From €8.50, £14.60 and $21.99
I love Cabernet Franc. When it’s good it has a vivacious perfume, a luscious transparency and real purity and sheen – not characteristics often associated with its progeny (with Sauvignon Blanc), the much better-known and more widely planted Cabernet Sauvignon.
The finest Cabernet Francs I have enjoyed – apart from St-Émilion’s famous Château Cheval Blanc, which is made from Cabernet Franc with Merlot – have been from the Loire Valley, especially from the appellations Chinon and Bourgeuil in the Touraine (see World Atlas of Wine map).
On purple pages we have been discussing Cabernet Franc recently, not least because of Julia’s report on Project Cabernet Franc, whereby Kiwi Master of Wine Sam Harrop has been working with Loire growers to encourage grapes and wines with a bit more ripeness. Loire specialist and author Jacqueline Friedrich, who is currently updating her invaluable book on the subject, champions those producers who, she thinks, were already making wines that were quite ripe enough.
One of the producers highly recommended in Friedrich’s 1996 book, and also involved in Project Cabernet Franc, is Domaine de la Chevalerie of Restigné, where Stéphanie, Emmanuel and Pierre Caslot represent the fourteenth and thirteenth generations in charge of these vineyards. They have been experimenting with biodynamics and should be certified organic from the 2009 vintage.
I was very impressed by this earlier offering Dom de la Chevalerie, Chevalerie 2006 Bourgueil. This is the Caslots’ most serious bottling, made from 70-year-old Cabernet Franc vines grown on south-west-facing slopes of clay and sand over limestone, but it is already a joy to drink with that haunting scent of Cabernet Franc (which reminds me of pencil shavings, oddly enough) and yet masses of fleshy fruit and attractive freshness and structure in the same way that a ripe Tuscan Sangiovese has. This is a wine for food and has a friendly 13% alcohol. One of the Loire’s great charms for me is that alcohol levels are generally relatively modest.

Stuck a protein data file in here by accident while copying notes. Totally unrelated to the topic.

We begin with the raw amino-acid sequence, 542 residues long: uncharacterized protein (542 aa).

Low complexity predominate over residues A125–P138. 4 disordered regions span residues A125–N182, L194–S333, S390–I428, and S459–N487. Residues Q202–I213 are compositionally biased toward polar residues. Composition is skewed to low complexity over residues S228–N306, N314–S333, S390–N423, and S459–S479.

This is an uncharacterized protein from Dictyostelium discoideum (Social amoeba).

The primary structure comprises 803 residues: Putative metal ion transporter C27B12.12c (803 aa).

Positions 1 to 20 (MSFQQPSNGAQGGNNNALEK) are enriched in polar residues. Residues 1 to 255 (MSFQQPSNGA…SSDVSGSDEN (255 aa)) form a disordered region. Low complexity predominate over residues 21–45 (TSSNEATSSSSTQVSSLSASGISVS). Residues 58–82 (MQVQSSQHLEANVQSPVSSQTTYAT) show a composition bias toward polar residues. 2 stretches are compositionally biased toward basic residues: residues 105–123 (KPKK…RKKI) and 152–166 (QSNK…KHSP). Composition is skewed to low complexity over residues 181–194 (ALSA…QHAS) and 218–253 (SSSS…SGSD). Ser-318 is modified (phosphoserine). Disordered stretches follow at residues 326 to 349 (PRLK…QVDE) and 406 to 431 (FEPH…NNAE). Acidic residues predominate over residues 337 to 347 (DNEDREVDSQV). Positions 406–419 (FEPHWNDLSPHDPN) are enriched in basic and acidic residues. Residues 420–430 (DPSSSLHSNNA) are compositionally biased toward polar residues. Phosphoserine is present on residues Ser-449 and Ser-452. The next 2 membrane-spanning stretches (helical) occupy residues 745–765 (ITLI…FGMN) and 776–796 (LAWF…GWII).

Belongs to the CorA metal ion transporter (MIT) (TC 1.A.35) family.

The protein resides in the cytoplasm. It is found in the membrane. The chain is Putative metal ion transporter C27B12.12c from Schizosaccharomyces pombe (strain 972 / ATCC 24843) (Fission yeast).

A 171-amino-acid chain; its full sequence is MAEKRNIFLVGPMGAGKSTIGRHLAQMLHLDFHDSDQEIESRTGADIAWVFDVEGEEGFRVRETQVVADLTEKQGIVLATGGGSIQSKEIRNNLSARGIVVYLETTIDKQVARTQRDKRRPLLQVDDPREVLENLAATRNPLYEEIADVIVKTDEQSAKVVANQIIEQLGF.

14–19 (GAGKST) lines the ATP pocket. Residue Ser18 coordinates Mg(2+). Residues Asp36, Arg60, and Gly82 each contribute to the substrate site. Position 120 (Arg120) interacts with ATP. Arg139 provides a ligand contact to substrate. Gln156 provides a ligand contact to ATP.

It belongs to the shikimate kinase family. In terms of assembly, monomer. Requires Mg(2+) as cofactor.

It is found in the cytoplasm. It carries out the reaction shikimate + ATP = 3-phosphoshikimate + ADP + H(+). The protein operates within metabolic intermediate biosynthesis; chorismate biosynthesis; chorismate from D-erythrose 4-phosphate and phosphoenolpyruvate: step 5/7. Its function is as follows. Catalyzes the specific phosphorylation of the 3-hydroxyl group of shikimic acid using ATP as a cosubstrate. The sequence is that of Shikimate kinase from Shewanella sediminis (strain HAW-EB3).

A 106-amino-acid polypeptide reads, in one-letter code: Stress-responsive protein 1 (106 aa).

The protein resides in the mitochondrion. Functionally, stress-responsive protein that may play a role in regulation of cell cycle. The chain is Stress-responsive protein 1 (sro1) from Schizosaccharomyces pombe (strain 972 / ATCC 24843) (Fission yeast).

Look out for my article on lower alcohol wines this Saturday. Look out too for tomorrow’s substantial report on 100 of the more interesting current offerings from Chile, among which are several varietal Cabernet Francs, including one standout.
The bottling called, rather confusingly, Chevalerie is Dom de la Chevalerie’s top bottling, or at least its longest-term offering, but the Bretêche bottling is also very attractive. I have not tasted their Galichets, nor the Busardières, from 60-year-old vines, but would like to. The rather cheaper Peu Muleau is for earlier drinking. On the basis of what I have tasted, I would recommend any wine from this property as an introduction to one of the world’s absurdly under-appreciated wine styles, at a very reasonable price.
Find out (a little) more about this domaine at www.domainedelachevalerie.fr
UK importers are Berry Bros and Caves de Pyrène with K&L in the US. Wine-searcher.com reveals a range of stockists in France and Germany too.
Find any Dom de la Chevalerie wine